One things I like about game design is that if you can create a solid underlying structure, new and brilliant uses for mechanics will emerge.
One of these things is building upon the social conflict rules (though streamlined a bit with some 1e improvements). Dealing with your standard creepy monster situation including demons, but demons aren't just beefed up orcs, demons possess people..that is what makes them most dangerous.
The party was about to be ambushed as they camped via a possession and standard old gaming mentality was about to go with "roll a saving throw", but then I thought I might be missing a golden opportunity.
So I went with a social conflict in the character's dream as the demon tried to convince him to just give up and cede control to the demon. The difficulty and mechanics were a bit out of whack (a new implementation of the rule, bound to be a few quirks), but over-all it went amazingly well and far truer to trope. Later the priest use the same mechanics in an exorcism (convincing the demon to leave the body). This made what would have been a few quick saving throws far more involved and tense situation (and the victory sweeter).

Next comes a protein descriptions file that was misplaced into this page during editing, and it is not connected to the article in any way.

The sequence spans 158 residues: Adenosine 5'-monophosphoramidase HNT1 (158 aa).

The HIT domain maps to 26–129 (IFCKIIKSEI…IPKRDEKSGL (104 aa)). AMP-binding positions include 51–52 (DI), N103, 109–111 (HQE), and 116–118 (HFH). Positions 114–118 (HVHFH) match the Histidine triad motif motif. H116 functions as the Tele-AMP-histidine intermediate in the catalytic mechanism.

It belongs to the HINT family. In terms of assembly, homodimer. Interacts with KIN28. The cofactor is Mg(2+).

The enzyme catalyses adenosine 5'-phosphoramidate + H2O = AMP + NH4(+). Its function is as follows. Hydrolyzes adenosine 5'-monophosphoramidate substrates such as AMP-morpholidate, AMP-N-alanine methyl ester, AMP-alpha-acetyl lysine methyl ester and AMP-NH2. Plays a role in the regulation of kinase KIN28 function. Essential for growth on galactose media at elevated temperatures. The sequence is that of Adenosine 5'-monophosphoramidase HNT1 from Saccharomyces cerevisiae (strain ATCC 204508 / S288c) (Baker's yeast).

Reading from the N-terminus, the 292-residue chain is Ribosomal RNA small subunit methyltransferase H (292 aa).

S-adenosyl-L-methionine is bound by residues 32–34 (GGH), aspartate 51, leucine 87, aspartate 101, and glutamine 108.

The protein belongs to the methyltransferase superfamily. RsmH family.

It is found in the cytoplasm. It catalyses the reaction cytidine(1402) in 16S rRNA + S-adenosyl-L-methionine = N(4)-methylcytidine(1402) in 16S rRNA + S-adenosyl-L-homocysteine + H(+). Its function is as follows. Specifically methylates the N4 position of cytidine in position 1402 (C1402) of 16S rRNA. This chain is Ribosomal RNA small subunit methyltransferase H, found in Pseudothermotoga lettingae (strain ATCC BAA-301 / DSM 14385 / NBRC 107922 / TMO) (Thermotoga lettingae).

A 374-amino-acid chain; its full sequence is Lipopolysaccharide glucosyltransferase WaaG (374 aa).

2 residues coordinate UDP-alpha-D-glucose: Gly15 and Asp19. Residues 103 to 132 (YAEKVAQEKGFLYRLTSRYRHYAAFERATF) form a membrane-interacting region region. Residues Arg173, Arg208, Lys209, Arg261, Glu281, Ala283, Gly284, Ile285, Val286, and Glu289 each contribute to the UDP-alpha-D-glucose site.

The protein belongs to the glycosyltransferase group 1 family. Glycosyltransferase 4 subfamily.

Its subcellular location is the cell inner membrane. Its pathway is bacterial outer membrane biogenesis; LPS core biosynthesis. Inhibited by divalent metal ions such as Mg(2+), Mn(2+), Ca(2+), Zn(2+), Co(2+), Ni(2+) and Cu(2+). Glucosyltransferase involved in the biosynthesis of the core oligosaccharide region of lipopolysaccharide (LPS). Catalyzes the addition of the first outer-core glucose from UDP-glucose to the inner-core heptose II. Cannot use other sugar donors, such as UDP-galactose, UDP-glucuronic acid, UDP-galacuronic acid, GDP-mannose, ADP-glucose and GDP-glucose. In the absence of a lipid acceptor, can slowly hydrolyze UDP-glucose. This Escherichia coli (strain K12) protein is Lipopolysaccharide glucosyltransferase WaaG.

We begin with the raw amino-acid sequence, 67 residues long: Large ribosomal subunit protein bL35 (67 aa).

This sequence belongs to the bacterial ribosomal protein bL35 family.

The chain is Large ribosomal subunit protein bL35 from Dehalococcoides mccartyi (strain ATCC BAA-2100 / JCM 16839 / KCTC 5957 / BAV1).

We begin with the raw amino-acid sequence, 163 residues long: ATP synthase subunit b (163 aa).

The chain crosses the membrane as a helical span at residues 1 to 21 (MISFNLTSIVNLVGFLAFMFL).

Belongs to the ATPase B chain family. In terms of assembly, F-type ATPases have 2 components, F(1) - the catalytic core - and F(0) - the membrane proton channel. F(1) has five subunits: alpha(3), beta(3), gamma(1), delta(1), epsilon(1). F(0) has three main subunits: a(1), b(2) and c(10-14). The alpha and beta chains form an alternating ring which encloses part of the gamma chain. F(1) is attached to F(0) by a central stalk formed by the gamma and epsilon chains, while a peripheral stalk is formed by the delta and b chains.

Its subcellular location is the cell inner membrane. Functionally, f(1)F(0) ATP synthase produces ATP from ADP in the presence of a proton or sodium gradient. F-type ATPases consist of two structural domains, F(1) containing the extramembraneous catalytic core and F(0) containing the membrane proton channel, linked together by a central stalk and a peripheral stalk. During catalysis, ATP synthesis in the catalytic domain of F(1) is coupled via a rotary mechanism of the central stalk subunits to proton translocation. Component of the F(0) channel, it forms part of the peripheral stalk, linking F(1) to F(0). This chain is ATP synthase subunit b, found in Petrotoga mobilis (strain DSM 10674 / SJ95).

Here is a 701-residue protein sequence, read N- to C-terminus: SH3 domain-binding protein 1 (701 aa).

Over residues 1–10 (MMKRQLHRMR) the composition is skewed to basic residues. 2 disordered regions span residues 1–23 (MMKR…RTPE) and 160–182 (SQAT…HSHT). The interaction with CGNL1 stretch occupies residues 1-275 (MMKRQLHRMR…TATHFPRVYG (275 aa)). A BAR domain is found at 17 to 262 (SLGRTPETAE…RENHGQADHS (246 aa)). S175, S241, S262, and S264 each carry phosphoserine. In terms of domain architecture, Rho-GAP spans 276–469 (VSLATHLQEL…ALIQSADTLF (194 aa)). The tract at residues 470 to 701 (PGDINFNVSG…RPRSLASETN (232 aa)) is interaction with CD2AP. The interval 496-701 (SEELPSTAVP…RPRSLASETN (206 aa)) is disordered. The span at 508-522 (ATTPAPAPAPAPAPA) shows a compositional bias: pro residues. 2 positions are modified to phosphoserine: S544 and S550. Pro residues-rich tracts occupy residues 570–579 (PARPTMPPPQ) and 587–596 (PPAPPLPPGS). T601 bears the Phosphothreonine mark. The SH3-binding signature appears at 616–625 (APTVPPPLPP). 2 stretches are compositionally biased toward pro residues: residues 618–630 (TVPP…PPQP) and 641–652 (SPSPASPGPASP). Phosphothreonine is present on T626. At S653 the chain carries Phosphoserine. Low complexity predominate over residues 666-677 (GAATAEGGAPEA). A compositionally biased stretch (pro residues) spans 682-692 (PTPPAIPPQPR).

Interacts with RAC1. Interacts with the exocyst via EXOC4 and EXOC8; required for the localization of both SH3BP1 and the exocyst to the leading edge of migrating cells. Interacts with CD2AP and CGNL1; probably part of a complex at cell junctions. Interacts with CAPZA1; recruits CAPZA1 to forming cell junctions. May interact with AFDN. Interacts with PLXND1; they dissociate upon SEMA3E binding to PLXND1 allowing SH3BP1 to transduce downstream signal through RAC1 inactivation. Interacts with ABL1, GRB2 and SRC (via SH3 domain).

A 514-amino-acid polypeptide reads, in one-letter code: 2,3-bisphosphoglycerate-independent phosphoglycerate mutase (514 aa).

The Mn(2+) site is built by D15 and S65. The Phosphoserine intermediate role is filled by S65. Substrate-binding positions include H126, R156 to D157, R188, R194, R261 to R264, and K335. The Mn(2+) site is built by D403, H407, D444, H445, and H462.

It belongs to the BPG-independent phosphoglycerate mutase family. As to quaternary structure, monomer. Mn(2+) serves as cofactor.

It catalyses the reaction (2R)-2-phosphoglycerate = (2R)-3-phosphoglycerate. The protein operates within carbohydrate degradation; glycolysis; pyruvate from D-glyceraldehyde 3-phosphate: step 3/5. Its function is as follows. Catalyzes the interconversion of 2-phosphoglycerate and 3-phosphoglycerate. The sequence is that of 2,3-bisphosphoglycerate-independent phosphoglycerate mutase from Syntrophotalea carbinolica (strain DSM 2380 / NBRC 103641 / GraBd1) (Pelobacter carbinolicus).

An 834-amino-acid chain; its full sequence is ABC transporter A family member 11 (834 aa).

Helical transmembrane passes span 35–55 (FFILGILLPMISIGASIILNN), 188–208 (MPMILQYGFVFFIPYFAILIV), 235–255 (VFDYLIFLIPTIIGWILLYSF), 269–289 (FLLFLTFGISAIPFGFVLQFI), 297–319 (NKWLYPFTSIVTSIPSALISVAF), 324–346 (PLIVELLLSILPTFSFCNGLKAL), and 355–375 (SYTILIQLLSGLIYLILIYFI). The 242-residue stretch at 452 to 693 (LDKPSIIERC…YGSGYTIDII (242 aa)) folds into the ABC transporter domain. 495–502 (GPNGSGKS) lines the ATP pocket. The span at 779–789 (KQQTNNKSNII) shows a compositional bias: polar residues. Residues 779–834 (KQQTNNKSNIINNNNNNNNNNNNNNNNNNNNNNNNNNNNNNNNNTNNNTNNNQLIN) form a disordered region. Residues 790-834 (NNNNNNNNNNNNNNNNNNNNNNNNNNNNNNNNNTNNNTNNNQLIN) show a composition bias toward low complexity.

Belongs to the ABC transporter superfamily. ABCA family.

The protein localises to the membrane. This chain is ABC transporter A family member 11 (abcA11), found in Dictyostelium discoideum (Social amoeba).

I find it infinintely interesting how new mechanics create new methods of solving issues and shift the focus of gameplay.
From Possession (Demon to Fighter): "All you are to them is a grunt, an expendable soldier. You suffer the slings and arrows in the pursuit of their fortune, but when they no longer need you they will abandon you ,all alone; I never will". Type: Heated Counterpoint that swayed the Fighter.
From Exorcism (Priest to Demon) "ENOUGH! THE POWER OF ROZARIUS COMPELS YOU!". Type: Heated Statement on an epic success that turned the whole thing around from the brink of loss and banished the Demon.
For the Emperor!
11 hours ago